Direct mail marketing is seen nowadays as an old-fashioned way of getting a brand's message out there. Traditional door drops have largely been replaced by digital channels such as email newsletters and social media posting, which offer the potential to reach large audiences faster and at lower costs.
But this doesn't mean there's no place in the modern environment for physical mailers. In fact, the unique circumstances created by the COVID-19 pandemic have actually led to a resurgence in the popularity of this method of marketing.
Businesses have found that this offers a great opportunity to keep in touch with customers in these trying times and are enjoying significantly improved ROIs as a result. So what are the reasons behind this?
The rising interest in direct mail marketing
One theory is that with people spending more time at home in lockdown, they have more chances to interact with these materials. Research by Jicmail, for instance, found COVID-19 restrictions have contributed to an 11% increase in the number of times a piece of direct mail was interacted with compared with 2019.
It also found overall interaction with mail was up by 14%, while government door-drops have outperformed the wider market. These items are interacted with an average of 4.21 times and have an in-home lifespan of up to 9.5 days.
It's also especially useful for organizations that have seen other forms of marketing curtailed by the pandemic. Charities, for instance, may now find it more difficult to engage potential donors face-to-face, so are increasingly turning to direct mail as a way to keep their name visible.
In some cases, the results of this have been excellent. One charity reported receiving £37,000 ($51,000) in phone donations in the first week of a door-drop campaign, while a food company saw an increase of 40% over its forecasted response in the first few weeks of its activity.
The benefits of a good direct mail marketing campaign
There are several reasons why direct mail can still be a good strategy for organizations in the new world we live in. First and foremost, having a physical presence in your customers' homes that they’ll interact with on a daily basis keeps your brand at the front of their minds and leaves them with a more positive impression.
It's also a good way to cut through the noise. For example, the average American receives over 600 emails a week, but only 16.8 pieces of physical mail. What's more, while emails are often discarded with barely a moment's thought, direct mail has staying power. The average lifespan of an email is 17 seconds, compared to direct mail’s 17 days.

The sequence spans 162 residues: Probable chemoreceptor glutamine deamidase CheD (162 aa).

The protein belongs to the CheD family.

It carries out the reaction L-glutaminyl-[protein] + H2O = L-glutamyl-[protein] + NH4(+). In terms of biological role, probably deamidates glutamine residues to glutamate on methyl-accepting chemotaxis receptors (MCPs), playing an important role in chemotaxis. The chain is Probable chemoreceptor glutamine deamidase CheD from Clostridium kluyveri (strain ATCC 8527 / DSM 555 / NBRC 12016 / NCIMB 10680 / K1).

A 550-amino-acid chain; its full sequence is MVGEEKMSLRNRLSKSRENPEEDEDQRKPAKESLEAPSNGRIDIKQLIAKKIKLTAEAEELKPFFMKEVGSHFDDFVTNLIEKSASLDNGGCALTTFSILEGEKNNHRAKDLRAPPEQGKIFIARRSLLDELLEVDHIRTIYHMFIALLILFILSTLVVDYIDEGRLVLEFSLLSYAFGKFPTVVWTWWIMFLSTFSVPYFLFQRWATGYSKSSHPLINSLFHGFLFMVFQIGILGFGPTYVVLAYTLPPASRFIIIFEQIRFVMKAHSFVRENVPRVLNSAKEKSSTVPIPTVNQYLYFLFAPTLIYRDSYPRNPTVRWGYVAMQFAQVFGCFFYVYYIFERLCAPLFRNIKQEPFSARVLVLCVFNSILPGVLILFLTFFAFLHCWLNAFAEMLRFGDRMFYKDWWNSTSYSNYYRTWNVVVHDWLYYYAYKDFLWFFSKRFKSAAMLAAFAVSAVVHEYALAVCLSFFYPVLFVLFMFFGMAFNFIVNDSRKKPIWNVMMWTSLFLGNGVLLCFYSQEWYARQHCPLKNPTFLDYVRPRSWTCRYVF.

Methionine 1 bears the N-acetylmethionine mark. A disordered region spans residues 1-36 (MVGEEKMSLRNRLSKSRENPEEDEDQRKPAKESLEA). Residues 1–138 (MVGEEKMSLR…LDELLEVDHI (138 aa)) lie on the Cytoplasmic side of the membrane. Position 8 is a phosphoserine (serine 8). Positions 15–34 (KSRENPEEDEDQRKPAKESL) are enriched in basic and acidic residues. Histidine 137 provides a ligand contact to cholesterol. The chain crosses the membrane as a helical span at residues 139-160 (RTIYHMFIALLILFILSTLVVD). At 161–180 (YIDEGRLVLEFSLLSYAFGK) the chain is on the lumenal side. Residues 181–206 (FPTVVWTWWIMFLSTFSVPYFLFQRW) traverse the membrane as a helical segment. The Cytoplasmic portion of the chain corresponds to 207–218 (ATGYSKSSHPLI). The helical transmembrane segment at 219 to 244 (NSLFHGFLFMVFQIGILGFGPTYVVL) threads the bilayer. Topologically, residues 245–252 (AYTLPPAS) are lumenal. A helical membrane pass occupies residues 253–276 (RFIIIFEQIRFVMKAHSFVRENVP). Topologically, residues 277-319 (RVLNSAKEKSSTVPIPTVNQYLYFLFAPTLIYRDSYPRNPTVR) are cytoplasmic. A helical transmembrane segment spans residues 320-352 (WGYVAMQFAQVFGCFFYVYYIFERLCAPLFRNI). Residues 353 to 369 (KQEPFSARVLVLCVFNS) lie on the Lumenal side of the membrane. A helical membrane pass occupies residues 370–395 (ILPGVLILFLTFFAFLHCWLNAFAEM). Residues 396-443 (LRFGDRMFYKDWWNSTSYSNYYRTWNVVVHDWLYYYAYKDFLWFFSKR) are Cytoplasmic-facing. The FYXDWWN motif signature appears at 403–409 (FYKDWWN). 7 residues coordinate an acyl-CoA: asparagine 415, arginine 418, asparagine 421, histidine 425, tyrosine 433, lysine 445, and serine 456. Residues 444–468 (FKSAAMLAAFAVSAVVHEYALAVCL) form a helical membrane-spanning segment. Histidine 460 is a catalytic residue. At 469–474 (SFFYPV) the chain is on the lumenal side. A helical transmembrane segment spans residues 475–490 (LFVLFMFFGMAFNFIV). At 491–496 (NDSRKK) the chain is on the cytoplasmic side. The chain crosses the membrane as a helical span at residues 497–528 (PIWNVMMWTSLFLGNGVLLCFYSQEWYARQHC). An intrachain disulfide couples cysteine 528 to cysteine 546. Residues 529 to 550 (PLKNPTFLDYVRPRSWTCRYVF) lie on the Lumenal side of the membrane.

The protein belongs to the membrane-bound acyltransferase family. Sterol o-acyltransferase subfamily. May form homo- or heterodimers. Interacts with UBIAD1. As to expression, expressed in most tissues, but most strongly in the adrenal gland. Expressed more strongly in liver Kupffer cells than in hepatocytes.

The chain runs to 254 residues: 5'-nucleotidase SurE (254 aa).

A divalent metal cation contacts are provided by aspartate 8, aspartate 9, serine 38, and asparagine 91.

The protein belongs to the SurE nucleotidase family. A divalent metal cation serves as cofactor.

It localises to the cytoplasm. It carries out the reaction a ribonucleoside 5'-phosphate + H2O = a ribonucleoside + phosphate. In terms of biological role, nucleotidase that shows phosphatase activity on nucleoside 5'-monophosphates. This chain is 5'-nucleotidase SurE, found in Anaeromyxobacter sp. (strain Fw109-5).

In addition to this, people still enjoy receiving mail. Research by Royal Mail found 55% of consumers said they preferred these items, compared with only 25% who’d rather receive messages via email. What's more, 35% more people responded to vouchers or coupons received via direct mail as opposed to those sent by email.
This translates into a strong return on investment for direct mail efforts, even when the costs of mailing leaflets, brochures or other items are taken into account. Overall, direct mail delivered to homes has a response rate of 5.3%, compared with around 0.6% for email.
How could companies take advantage?
However, you still need to execute this strategy well to see a return. Boring, persistent or irritating direct mail marketing will head straight to the trash, so there are a few key things you need to keep in mind in order to be successful. These include:
- Target the right audience: It's vital you narrow down your mailing lists to the most likely respondents to avoid wasting money on sending mail to less interested people. At the same time, ensure the address data you have is accurate - every undeliverable piece of mail is money down the drain.
- Focus on the design: Eye-catching, creative designs are a must. Make sure the images are engaging and relevant and not obvious stock photos, as these will be the first thing your audience is drawn to.
- Make the right offer: Tailor your offers to your audience and make sure they're simple to understand and easy to follow up on. The more steps readers have to take, the fewer responses you'll get, so keep things direct.